Who is Everson Blackstone?

In the forthcoming novel, The Things Everson Lost, you'll get to know Everson Blackstone. At 32 years old, he's the youngest of the Blackstone brothers. (His sister Candice is the youngest sibling.) Everson is easygoing. Laid back. A lot of his time is devoted to work. Unlike three of his siblings, he didn't join the family business. He ventured off to do his own thing, running a successful analyst business. And no one thought he'd ever marry. He said he would never wed, and he never gave an explanation as to why.
That changed, though, when he met June. A year into marriage, he's loving it. Loving her. But then the past comes back knocking...and we find out why it took him so long to fall in love again.

Here's a clip from The Things Everson Lost:

So, for two weeks, Everson worked one-on-one with Eliana, telling himself that he would keep things strictly professional. He was a man. He could handle it. He could decipher if, or when, things started to go too far – when he needed to pull back, hit the brakes and go running home to June. He could handle the business lunches where they’d talk all things Seaton and discussed previous accounting software the company had used in the past. Then those business lunches weren’t enough.
_ _ _ _ _

If he's so happy, who's this Eliana woman? Find out in the full novel, coming March 10, 2017!

I Heard You Were an Author

-February 22, 2017-

"I heard you were an author."

That's what someone, a woman, said to me this morning. When I confirmed that I was indeed an author, she responded, "Congratulations. You made it."

I was shocked. Before her, before today, no one had ever actually congratulated me on being an author. For making it. She concluded by saying, "Congratulations on finding your passion and walking in your purpose."

I thanked her, scratched my head and said silently to myself, "Walking in my purpose...hmm...?"

Then I got to thinking about all the prior jobs I had. How I wanted to major in computer science when I graduated high school because that's the field the guidance counselor recommended. She said that's where all the money was - in computers. In essence, she was telling me to choose a career path based on the amount of income I would earn - not based on whether I would actually enjoy what I was doing.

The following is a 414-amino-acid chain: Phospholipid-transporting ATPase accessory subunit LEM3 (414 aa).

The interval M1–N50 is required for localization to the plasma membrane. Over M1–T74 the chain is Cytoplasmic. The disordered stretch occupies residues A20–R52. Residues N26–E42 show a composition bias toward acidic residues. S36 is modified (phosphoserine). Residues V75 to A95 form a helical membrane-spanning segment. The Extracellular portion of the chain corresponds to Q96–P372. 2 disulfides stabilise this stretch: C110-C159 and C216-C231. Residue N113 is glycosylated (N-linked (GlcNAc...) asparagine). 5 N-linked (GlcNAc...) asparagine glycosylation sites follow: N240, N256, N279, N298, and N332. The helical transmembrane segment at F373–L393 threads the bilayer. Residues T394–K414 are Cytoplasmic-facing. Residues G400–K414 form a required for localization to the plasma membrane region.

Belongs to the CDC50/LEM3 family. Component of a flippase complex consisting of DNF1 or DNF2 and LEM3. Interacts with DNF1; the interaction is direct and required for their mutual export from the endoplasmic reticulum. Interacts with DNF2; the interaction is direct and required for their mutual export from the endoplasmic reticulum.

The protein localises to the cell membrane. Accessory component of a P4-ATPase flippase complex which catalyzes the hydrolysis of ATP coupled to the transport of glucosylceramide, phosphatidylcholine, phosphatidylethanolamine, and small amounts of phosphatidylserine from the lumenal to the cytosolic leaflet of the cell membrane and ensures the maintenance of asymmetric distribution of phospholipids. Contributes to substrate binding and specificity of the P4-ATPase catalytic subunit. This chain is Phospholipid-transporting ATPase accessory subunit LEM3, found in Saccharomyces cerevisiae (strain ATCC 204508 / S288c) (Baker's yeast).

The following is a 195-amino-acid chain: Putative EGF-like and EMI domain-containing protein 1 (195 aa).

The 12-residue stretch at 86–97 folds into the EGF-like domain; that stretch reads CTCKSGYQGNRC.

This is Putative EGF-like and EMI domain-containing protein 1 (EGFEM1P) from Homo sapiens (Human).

Back then, I didn't know what I wanted to do. So, I took her advice. I majored in computers.

I learned how to design websites, make digital thingies, newsletters, posters, labels, forms, templates. I learned that confusing mail merge function in Microsoft Word. Learned how to use Excel. Built spreadsheets and databases from scratch. Made Powerpoint presentations. Learned the intricacies of how computer programs worked. That was my specialty on every job I've ever had. Understanding their programs.

But then, something happened right before I quit my last corporate job - I realized it wasn't what I wanted. It took years (too many years) for me to figure that out, but I did. I didn't want to pursue a career just because it paid a lot of money. I wanted to do something I could enjoy.

My passion.


So, I started writing more and more - creating characters and plots. Since this post, I've written over 40 novels, novellas and short stories. When I tell people that, they look shocked, but today, February 22, 2017, somebody congratulated me...told me I made it. As I gave those words further thought, I understood the depth of what she was saying. She didn't mean I made it in the sense that I landed a job making a ton of money (because I'm faaaar from making a ton of money. LOL!) She meant I made it in the sense that I quit my job to follow the dream I had of becoming a writer. An author. I made the dream a reality and I love what I do. That's how you truly know if you made it - not by the amount of money you earn or the accolades you get. But by the joy you feel when you realize you had the guts to pursue a dream and made that dream a reality.